“TO WHICH EXTENT CAN ADVERTISEMENTS BE ADAPTED IN THE ECOWAS
Additionally, the following three sub questions have been identified by the researcher as
being critical to providing an ample answer to the primary research question.
How diverse is the ECOWAS region in terms of culture?
Which factors affect adaptation and standardization of ads?
What elements of an ad should be adapted or standardized?
It is believed that, in order to answer the main research question, acquiring an
understanding of the cultural diversity and dynamics of the ECOWAS region should be
the first step. This knowledge will help in defining possible factors that may affect the
adaptation and or standardization decision or process. This is to say that, such information
will give an idea as to what to expect culture wise when planning and developing
advertisements for this region. Thereby laying out some dos and don’ts to equip in the
identification of elements directly or indirectly affected by such factor. Moreover,
understanding the cultural diversity and the factors that might affect the adaptation and
standardization of ads will lead to the identification of what elements of the planned or ad
under development would have to be adapted or standardized. Besides, such know-how
and knowledge will make it possible to determine or measure the extent to which the
advertisement can be adapted.
1.4 STRUCTURE OF THE RESEARCH
Note. A pictorial representation of the thesis structure.
6 Source: author
INTRODUCTION TO THE ECOWAS REGION
TELECOMMUNICATIONS IN THE SUB REGION
CONCLUSION AND OUTLOOK
RESULTS OF CONTENT ANALYSIS
STANDARDIZATION AND ADAPTATION OF ADVERTS
FACTORS INFLUENCING STANDARDIZATION AND ADAPTATION
DISCUSSION OF RESULTS
GUIDELINE PROPOSAL FOR ADVERTISEMENTS
CONTENT ANALYSIS OF ADVERTISEMENT
SAMPLING PROCEEDURE AND CODING GUIDELINES
As can be seen from the structure described in the figure above, this research comprises
of five chapters which covers all necessary aspects of literature and practice to help
answer all research sub-questions posed. Answers derived from the research sub-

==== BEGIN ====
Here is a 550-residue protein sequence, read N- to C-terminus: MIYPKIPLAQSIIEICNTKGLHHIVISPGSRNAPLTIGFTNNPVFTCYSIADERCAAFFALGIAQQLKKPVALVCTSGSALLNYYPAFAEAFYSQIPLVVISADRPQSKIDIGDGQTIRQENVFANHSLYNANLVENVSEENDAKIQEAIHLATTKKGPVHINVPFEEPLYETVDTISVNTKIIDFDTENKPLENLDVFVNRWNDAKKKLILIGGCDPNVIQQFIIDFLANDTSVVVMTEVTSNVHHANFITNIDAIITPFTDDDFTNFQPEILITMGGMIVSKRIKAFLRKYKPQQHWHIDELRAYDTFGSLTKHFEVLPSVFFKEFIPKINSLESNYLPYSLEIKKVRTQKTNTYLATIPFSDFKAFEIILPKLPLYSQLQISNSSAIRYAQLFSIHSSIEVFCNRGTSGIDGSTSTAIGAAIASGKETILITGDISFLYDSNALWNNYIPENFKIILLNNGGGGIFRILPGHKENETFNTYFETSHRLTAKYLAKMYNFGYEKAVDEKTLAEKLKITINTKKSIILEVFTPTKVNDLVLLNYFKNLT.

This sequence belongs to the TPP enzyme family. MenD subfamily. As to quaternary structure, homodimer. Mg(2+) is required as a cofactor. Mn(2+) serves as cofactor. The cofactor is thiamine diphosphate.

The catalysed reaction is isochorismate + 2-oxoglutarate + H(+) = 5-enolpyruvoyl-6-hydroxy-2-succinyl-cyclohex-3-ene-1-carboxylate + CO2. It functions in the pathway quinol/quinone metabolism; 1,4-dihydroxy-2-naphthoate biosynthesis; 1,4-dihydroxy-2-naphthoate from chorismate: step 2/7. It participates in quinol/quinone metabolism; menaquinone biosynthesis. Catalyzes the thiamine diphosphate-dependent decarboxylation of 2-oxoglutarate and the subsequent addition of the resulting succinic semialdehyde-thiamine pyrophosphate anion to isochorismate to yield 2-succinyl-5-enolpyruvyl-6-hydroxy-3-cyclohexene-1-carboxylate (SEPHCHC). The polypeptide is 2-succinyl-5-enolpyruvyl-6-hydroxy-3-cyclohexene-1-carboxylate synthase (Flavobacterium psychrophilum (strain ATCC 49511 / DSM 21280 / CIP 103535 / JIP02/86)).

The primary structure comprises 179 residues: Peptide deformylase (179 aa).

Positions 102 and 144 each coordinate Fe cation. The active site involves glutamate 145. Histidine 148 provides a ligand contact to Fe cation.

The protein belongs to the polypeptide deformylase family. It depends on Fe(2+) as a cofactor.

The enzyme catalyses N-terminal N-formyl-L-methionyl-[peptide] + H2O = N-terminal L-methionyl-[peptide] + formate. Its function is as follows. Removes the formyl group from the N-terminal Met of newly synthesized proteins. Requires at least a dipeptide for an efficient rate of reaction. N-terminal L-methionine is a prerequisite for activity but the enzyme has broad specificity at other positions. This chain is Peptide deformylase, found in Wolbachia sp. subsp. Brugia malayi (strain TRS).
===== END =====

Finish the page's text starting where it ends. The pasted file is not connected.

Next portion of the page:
questions will lead to a successful formulation of an ample answer to the primary research
question which is to determine the extent to which advertisements can be adapted in the
ECOWAS region. Chapter 1 introduces the reader to the thesis topic and explains its
importance. The purpose of the research and the research problem is also defined in this
chapter. This is preceded by a comprehensive background revelation to the research
problem which will be followed by a definition of the main research question, sub-
questions and a pictorial representation of the structure of this research. As represented
in figure 1, the following studies after the first chapter will be divided into four primary
chapters. These four dependent chapters, namely the theoretical part, the empirical part,
the guideline proposal for advertisements and finally the conclusion and outlook chapters
will form the core divisions of this study.
The theoretical part, which is indicative of the second chapter is introduced with an
overview of the ECOWAS region. This overview includes brief profiles of the member
states, recent history, politics, economy and legislation. Furthermore, in-depth literature
on the theories of international advertisements, standardization and adaptation of
advertisements and its influencing factors is covered. The cultural peculiarities of the
ECOWAS region is also to be examined in this chapter in order to describe the potential
for standardization or adaptation of advertisement in this region. These are intended to
give the reader an insight into how advertisement strategies are dependent on culture and
how this influences a marketer’s decision to standardize or adapt advertisements. Also,
the various school of thoughts as to which is the most effective advertisement strategy
(standardization or adaptation) is explored.
This in depth literature will be compared and contrasted with the empirical part (chapter
3). In the empirical part, an overview of the telecommunications industry in the ECOWAS
region with emphasis on mobile operators is firstly presented. This is to give the reader a
regional specific idea of the dynamics in the ECOWAS region and hence provide enough